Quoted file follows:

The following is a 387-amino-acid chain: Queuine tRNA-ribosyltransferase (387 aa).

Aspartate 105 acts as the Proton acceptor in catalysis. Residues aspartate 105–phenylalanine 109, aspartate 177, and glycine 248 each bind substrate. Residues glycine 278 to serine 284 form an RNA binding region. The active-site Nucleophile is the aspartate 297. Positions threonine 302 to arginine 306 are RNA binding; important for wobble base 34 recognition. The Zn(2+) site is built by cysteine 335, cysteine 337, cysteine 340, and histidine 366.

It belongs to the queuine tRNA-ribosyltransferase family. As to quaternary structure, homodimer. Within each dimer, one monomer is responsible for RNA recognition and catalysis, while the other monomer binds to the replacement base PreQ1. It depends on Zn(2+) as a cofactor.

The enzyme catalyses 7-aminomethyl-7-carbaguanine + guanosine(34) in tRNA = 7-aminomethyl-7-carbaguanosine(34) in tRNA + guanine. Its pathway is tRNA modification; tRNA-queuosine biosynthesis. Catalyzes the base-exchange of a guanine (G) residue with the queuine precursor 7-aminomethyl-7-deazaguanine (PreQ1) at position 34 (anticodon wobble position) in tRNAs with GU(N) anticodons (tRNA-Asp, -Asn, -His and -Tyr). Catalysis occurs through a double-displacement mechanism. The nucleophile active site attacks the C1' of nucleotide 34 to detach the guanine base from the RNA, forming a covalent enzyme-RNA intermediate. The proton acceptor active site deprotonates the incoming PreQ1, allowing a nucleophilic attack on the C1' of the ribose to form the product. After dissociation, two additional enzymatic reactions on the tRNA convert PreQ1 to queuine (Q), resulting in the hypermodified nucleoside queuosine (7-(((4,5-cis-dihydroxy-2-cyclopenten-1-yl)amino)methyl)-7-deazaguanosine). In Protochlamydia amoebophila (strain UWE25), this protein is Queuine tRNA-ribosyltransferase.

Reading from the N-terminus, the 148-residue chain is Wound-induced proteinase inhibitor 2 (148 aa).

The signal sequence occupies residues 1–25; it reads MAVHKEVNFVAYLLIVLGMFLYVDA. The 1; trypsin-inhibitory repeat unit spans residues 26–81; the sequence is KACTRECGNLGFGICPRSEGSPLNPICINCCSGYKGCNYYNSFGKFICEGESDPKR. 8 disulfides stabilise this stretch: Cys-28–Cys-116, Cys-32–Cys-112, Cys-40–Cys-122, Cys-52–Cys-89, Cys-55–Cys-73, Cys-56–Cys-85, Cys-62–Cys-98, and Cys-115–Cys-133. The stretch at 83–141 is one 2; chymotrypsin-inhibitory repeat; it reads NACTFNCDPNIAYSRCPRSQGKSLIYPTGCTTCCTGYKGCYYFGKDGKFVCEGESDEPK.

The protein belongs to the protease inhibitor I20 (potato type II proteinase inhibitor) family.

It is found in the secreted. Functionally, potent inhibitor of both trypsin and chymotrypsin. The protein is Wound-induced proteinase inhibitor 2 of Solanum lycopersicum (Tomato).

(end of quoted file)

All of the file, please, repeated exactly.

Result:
The following is a 387-amino-acid chain: Queuine tRNA-ribosyltransferase (387 aa).

Aspartate 105 acts as the Proton acceptor in catalysis. Residues aspartate 105–phenylalanine 109, aspartate 177, and glycine 248 each bind substrate. Residues glycine 278 to serine 284 form an RNA binding region. The active-site Nucleophile is the aspartate 297. Positions threonine 302 to arginine 306 are RNA binding; important for wobble base 34 recognition. The Zn(2+) site is built by cysteine 335, cysteine 337, cysteine 340, and histidine 366.

It belongs to the queuine tRNA-ribosyltransferase family. As to quaternary structure, homodimer. Within each dimer, one monomer is responsible for RNA recognition and catalysis, while the other monomer binds to the replacement base PreQ1. It depends on Zn(2+) as a cofactor.

The enzyme catalyses 7-aminomethyl-7-carbaguanine + guanosine(34) in tRNA = 7-aminomethyl-7-carbaguanosine(34) in tRNA + guanine. Its pathway is tRNA modification; tRNA-queuosine biosynthesis. Catalyzes the base-exchange of a guanine (G) residue with the queuine precursor 7-aminomethyl-7-deazaguanine (PreQ1) at position 34 (anticodon wobble position) in tRNAs with GU(N) anticodons (tRNA-Asp, -Asn, -His and -Tyr). Catalysis occurs through a double-displacement mechanism. The nucleophile active site attacks the C1' of nucleotide 34 to detach the guanine base from the RNA, forming a covalent enzyme-RNA intermediate. The proton acceptor active site deprotonates the incoming PreQ1, allowing a nucleophilic attack on the C1' of the ribose to form the product. After dissociation, two additional enzymatic reactions on the tRNA convert PreQ1 to queuine (Q), resulting in the hypermodified nucleoside queuosine (7-(((4,5-cis-dihydroxy-2-cyclopenten-1-yl)amino)methyl)-7-deazaguanosine). In Protochlamydia amoebophila (strain UWE25), this protein is Queuine tRNA-ribosyltransferase.

Reading from the N-terminus, the 148-residue chain is Wound-induced proteinase inhibitor 2 (148 aa).

The signal sequence occupies residues 1–25; it reads MAVHKEVNFVAYLLIVLGMFLYVDA. The 1; trypsin-inhibitory repeat unit spans residues 26–81; the sequence is KACTRECGNLGFGICPRSEGSPLNPICINCCSGYKGCNYYNSFGKFICEGESDPKR. 8 disulfides stabilise this stretch: Cys-28–Cys-116, Cys-32–Cys-112, Cys-40–Cys-122, Cys-52–Cys-89, Cys-55–Cys-73, Cys-56–Cys-85, Cys-62–Cys-98, and Cys-115–Cys-133. The stretch at 83–141 is one 2; chymotrypsin-inhibitory repeat; it reads NACTFNCDPNIAYSRCPRSQGKSLIYPTGCTTCCTGYKGCYYFGKDGKFVCEGESDEPK.

The protein belongs to the protease inhibitor I20 (potato type II proteinase inhibitor) family.

It is found in the secreted. Functionally, potent inhibitor of both trypsin and chymotrypsin. The protein is Wound-induced proteinase inhibitor 2 of Solanum lycopersicum (Tomato).